I have been the executive director of the Virginia Hemophilia Foundation (VHF) for nearly 10 years. It has been tremendously rewarding as VHF has grown and become a significant resource to educate, advocate and support the bleeding disorders community. We have experienced significant success in expanding our programming, increasing our scholarship opportunities, enlarging our membership and advocating for the important issues that face the bleeding disorders community. Our dedicated membership, the positive partnership with the hemophilia treatment centers in Virginia, our supportive industry friends and organizations like the National Hemophilia Foundation (NHF) have contributed to our growth, energy and accomplishments during this time.
As NHF has rolled out initiatives throughout the years, VHF has consistently said yes to those endeavors. Members have benefited from the educational trainings and workshops in several ways. They have heard advocacy updates in committee meetings, read articles in our e-newsletter from NHF staff and participated in the “Work for You” program during our annual meeting. Some helped create a teen program after three representatives attended the Steps for Living “Train the Trainer” educational program. (See “Reaching Out to Local Chapters.”)
The NHF trainings and facilitated meetings have been most impactful for staff members, our board of directors and me. We’ve participated in regional leadership trainings and board retreats led by skilled and knowledgeable staff. Plus, we’ve received technical assistance for creating policies and reviewing advocacy agendas. Due to this added support, our board of directors is stronger, our fundraising efforts have grown, and our policies and procedures are better aligned with other solid nonprofits.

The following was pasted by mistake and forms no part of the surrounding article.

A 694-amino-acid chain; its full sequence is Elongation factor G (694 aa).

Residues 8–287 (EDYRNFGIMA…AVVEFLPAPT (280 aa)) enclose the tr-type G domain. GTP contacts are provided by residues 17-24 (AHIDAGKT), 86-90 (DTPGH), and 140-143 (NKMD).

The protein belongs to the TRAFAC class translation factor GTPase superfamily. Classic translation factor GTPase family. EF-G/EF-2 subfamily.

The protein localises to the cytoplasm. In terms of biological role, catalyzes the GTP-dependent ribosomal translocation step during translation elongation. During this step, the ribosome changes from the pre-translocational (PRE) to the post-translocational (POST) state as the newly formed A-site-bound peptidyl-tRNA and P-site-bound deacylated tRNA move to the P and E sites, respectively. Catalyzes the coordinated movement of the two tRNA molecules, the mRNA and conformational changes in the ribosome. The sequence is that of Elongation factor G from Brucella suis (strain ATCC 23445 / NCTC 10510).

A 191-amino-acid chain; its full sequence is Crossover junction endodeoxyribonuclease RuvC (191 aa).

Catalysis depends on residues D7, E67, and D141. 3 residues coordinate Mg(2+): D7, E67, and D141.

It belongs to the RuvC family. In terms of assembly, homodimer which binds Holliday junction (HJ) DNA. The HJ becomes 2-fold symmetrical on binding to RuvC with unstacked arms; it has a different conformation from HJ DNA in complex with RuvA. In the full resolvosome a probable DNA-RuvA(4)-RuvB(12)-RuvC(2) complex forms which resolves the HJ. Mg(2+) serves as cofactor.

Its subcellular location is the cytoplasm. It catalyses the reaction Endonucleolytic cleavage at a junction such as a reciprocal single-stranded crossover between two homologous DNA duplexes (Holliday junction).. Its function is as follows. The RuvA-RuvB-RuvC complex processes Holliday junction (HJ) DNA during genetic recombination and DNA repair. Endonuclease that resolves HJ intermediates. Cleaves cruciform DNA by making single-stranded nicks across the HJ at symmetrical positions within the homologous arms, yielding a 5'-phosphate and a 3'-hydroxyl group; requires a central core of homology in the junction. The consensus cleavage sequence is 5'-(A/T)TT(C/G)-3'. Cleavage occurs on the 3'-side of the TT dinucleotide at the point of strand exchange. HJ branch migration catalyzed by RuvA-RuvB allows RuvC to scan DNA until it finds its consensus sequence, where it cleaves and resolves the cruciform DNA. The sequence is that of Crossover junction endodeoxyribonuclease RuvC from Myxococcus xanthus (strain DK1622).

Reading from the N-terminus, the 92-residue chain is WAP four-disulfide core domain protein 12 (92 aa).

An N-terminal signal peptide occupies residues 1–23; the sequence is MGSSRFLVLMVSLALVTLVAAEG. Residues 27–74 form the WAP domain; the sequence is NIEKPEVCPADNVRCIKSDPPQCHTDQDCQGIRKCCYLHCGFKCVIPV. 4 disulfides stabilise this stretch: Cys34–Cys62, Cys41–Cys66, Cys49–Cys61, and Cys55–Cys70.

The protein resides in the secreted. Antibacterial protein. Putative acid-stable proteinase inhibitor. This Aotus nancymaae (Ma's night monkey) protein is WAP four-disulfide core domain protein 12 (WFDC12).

VHF also said yes when the capacity building grant was extended beyond staffing. After more than 35 years, VHF moved into its first “official” office on July 1, 2015. We have already seen positive results, including volunteers coming to a centralized location to help with projects that staff once did, working with a social work intern for the entire year and improving staff collaboration, which has led to more programs planned for 2016.
Earlier this year, VHF presented NHF an award at NHF’s 67th Annual Meeting in Dallas. The handcrafted plaque by Kevin O’Connor highlighted Helen Keller’s saying, “Alone we can do so little, together we can do so much.” And
how true it is!
Kelly Waters, LCSW, MSW, is executive director of the Virginia Hemophilia Foundation. To learn more or support the chapter’s mission, visit: vahemophilia.org.